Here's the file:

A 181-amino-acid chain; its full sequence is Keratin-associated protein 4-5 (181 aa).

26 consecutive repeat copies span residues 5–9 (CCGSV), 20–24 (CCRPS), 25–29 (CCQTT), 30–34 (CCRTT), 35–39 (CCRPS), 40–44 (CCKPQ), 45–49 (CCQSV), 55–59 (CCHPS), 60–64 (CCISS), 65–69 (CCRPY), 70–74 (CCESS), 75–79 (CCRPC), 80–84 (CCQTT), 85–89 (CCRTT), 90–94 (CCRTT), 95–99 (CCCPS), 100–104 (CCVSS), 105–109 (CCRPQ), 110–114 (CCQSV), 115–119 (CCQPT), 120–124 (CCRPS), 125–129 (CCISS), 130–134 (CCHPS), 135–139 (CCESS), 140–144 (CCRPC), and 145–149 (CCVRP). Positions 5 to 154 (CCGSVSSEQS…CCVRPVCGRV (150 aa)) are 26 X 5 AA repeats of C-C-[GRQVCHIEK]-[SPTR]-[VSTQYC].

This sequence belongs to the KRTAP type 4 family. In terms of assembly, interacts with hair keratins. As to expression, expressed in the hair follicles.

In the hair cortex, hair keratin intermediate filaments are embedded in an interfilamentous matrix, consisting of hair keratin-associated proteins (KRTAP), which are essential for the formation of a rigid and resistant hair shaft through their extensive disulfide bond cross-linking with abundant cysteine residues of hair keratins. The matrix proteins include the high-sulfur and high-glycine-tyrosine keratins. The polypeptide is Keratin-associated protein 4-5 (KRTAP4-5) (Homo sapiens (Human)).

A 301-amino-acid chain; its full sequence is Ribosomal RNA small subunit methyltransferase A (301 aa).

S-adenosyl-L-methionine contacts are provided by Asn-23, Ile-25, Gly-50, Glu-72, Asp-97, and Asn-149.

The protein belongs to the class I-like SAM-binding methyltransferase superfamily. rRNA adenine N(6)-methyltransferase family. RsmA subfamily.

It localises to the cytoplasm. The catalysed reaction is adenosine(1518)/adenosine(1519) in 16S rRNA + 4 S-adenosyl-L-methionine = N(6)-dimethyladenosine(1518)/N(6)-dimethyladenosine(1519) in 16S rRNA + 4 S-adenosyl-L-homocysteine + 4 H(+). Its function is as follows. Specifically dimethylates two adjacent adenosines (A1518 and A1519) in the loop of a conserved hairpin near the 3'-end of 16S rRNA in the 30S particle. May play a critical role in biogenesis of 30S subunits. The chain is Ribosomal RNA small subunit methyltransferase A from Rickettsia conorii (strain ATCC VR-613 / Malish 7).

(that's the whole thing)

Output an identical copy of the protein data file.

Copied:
A 181-amino-acid chain; its full sequence is Keratin-associated protein 4-5 (181 aa).

26 consecutive repeat copies span residues 5–9 (CCGSV), 20–24 (CCRPS), 25–29 (CCQTT), 30–34 (CCRTT), 35–39 (CCRPS), 40–44 (CCKPQ), 45–49 (CCQSV), 55–59 (CCHPS), 60–64 (CCISS), 65–69 (CCRPY), 70–74 (CCESS), 75–79 (CCRPC), 80–84 (CCQTT), 85–89 (CCRTT), 90–94 (CCRTT), 95–99 (CCCPS), 100–104 (CCVSS), 105–109 (CCRPQ), 110–114 (CCQSV), 115–119 (CCQPT), 120–124 (CCRPS), 125–129 (CCISS), 130–134 (CCHPS), 135–139 (CCESS), 140–144 (CCRPC), and 145–149 (CCVRP). Positions 5 to 154 (CCGSVSSEQS…CCVRPVCGRV (150 aa)) are 26 X 5 AA repeats of C-C-[GRQVCHIEK]-[SPTR]-[VSTQYC].

This sequence belongs to the KRTAP type 4 family. In terms of assembly, interacts with hair keratins. As to expression, expressed in the hair follicles.

In the hair cortex, hair keratin intermediate filaments are embedded in an interfilamentous matrix, consisting of hair keratin-associated proteins (KRTAP), which are essential for the formation of a rigid and resistant hair shaft through their extensive disulfide bond cross-linking with abundant cysteine residues of hair keratins. The matrix proteins include the high-sulfur and high-glycine-tyrosine keratins. The polypeptide is Keratin-associated protein 4-5 (KRTAP4-5) (Homo sapiens (Human)).

A 301-amino-acid chain; its full sequence is Ribosomal RNA small subunit methyltransferase A (301 aa).

S-adenosyl-L-methionine contacts are provided by Asn-23, Ile-25, Gly-50, Glu-72, Asp-97, and Asn-149.

The protein belongs to the class I-like SAM-binding methyltransferase superfamily. rRNA adenine N(6)-methyltransferase family. RsmA subfamily.

It localises to the cytoplasm. The catalysed reaction is adenosine(1518)/adenosine(1519) in 16S rRNA + 4 S-adenosyl-L-methionine = N(6)-dimethyladenosine(1518)/N(6)-dimethyladenosine(1519) in 16S rRNA + 4 S-adenosyl-L-homocysteine + 4 H(+). Its function is as follows. Specifically dimethylates two adjacent adenosines (A1518 and A1519) in the loop of a conserved hairpin near the 3'-end of 16S rRNA in the 30S particle. May play a critical role in biogenesis of 30S subunits. The chain is Ribosomal RNA small subunit methyltransferase A from Rickettsia conorii (strain ATCC VR-613 / Malish 7).